Checking further on the authorship of the Sankey diagram I presented in this post, I came to the LCMP website at the University of Cambridge. LCMP? Yes … Low Carbon and Metals Processing. The engineering research group around Julian Allwood and Jonathan Cullen have three large research themes: WellFormed, WellMet2050, and WellMade.

The below Sankey diagrams are from the report ‘Going on a metal diet’ by Allwood, Cullen et.al. published within the WellMet2050 research theme.

The first Sankey diagram shows the global steel flows in 2007

the other the global aluminium flows in 2007:

One page 7 of the report the authors explain

“In our maps, the width of each line is proportional to the mass flow of metal. Values for the major flows are given in Mt (million tonnes). Steel flows less than 1 Mt and aluminium flows less than 0.05 Mt are not shown. Each major process step is shown as a vertical black line, with three possible outputs: useful metal (colored), process scrap (grey) and metal losses (black). Useful metal continues to flow to the next process step, while scrap loops back to the appropriate melting stage where it is recycled. Internal recycling loops, for example from the continuous casting processes for steel are shown small oval loops. (…)The working papers … give more detail about creating the Sankey diagrams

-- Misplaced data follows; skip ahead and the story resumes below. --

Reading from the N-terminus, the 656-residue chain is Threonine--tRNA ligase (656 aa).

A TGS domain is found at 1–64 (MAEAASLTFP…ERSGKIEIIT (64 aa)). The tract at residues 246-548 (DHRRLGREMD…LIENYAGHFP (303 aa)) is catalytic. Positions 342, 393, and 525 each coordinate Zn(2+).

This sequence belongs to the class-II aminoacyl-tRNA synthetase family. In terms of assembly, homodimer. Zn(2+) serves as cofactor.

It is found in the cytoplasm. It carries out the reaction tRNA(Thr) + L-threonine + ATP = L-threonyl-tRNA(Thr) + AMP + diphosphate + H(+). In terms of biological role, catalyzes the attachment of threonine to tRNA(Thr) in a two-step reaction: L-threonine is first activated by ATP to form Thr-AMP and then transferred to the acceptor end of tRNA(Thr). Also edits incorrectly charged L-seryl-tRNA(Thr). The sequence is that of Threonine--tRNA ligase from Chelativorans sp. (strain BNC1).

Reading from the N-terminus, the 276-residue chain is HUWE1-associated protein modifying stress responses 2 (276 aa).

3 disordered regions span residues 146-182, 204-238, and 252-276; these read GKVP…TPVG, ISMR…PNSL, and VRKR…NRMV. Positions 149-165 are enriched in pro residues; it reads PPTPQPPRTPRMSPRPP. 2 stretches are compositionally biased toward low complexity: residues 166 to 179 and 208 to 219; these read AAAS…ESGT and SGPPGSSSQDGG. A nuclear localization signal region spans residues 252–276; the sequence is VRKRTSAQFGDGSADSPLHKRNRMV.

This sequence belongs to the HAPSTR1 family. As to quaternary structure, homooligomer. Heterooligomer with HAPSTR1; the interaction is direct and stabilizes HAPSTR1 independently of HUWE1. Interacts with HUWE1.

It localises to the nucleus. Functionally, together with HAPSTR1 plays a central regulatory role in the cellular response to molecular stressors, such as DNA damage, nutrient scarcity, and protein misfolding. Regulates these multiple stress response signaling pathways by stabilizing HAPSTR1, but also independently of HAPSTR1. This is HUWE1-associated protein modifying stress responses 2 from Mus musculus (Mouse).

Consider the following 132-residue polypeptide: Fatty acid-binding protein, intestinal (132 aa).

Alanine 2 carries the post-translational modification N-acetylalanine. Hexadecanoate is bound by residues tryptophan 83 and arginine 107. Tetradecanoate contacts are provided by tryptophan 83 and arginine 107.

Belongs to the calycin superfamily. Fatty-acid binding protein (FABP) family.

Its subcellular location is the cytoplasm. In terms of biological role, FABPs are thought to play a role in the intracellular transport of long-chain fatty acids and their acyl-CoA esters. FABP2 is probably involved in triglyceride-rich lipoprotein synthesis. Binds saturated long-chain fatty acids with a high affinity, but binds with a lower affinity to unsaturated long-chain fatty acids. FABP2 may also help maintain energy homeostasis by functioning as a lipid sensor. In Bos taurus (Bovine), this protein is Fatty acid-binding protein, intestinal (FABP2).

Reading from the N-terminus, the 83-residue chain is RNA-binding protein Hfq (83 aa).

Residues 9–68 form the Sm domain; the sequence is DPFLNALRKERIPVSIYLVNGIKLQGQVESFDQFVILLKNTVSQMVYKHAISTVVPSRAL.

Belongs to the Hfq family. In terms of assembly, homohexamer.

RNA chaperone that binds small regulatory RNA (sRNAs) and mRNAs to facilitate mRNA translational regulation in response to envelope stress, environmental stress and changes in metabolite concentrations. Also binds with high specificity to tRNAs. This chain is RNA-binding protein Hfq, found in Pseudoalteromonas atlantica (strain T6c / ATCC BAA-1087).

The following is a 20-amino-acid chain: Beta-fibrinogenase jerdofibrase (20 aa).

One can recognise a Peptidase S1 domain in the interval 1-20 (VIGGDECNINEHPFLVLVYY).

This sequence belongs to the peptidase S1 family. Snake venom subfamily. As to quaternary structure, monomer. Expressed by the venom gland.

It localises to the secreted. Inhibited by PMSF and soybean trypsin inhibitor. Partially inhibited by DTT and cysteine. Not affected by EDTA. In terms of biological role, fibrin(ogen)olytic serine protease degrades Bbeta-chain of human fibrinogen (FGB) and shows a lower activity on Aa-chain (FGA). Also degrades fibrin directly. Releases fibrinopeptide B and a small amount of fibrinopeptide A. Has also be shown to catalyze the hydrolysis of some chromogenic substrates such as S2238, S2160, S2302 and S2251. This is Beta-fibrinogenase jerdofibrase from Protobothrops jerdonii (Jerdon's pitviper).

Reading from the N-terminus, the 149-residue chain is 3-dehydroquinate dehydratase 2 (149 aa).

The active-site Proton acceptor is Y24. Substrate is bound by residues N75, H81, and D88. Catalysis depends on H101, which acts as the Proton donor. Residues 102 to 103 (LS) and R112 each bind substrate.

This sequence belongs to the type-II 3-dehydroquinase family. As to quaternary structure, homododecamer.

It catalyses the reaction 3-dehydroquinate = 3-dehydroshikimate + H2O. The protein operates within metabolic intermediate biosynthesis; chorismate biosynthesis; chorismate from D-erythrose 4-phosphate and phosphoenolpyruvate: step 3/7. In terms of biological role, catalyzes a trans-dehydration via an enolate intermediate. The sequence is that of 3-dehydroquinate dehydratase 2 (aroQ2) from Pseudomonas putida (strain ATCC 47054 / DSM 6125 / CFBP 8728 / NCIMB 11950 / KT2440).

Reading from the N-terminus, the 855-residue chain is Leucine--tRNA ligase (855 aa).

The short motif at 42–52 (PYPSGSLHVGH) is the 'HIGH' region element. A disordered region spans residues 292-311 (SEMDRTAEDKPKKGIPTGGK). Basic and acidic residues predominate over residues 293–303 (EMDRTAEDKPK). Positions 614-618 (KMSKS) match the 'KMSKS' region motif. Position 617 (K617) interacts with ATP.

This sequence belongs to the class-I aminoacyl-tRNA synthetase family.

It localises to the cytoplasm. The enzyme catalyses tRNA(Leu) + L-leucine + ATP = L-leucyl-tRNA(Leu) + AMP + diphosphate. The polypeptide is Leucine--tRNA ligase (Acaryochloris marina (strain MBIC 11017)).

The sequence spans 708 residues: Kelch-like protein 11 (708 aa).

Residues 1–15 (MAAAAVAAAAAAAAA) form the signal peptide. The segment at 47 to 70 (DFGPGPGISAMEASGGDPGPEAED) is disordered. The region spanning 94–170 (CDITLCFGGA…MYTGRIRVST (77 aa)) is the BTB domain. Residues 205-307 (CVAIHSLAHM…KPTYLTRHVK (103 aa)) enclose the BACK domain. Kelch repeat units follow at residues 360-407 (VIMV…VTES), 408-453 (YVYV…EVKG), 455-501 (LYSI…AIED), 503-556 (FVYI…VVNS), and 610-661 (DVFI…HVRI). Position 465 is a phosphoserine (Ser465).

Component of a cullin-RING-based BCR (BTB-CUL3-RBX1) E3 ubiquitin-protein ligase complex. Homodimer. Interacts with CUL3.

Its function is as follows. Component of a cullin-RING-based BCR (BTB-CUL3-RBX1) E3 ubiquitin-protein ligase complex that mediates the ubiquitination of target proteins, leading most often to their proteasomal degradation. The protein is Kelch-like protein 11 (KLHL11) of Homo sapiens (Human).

Unfortunately these two mentioned working papers are not (yet?) available on the website. These really fantastic Sankey diagrams have been compiled from different data sources. I thought I’d share them with you. Please visit the LCMP website and read about their other exciting projects.

This 1996 article on Energy Conservation Management (source: Charles M. Gottschalk: Industrial Energy Conservation, UNESCO Energy Engineering Series, John Wiley & Sons Ltd., Chichester, West Sussex, UK, 1996) has a Sankey diagram of the energy flow in a boiler system (will post that one separately one day, maybe). It also features the following steel factory material flow chart (flows are in MT per month, although the text says it is in tons/month):

I took this and converted it to a Sankey diagram, to better comprehend where the real material flows are, and where the biggest losses occur. Losses are distinguished from the other material flows with a
darker blue color. I actually produced two different versions: the first one sticks very closely to the original layout of the processes, the second one has more of a top-down flow direction.

I was unable to hook the flows to the corner of a process node as it is done in the original diagram (e.g. flow from cold mill to slitter line), Also, the little “bridges” where the arrow from circling to annealer crosses the three other arrows, cannot be reproduced in the same way with the tool I am using.

In the second version I need more space, but I think it is much more comprehensible as it sticks to a top-down flow direction. Losses branch off sideways. I added arrow heads for very thin arrows, otherwise they would sometimes be hardly visible. I refrained from putting the units behind each value to keep it like in the original.

Seems as if I have to much spare time, but this ain’t true…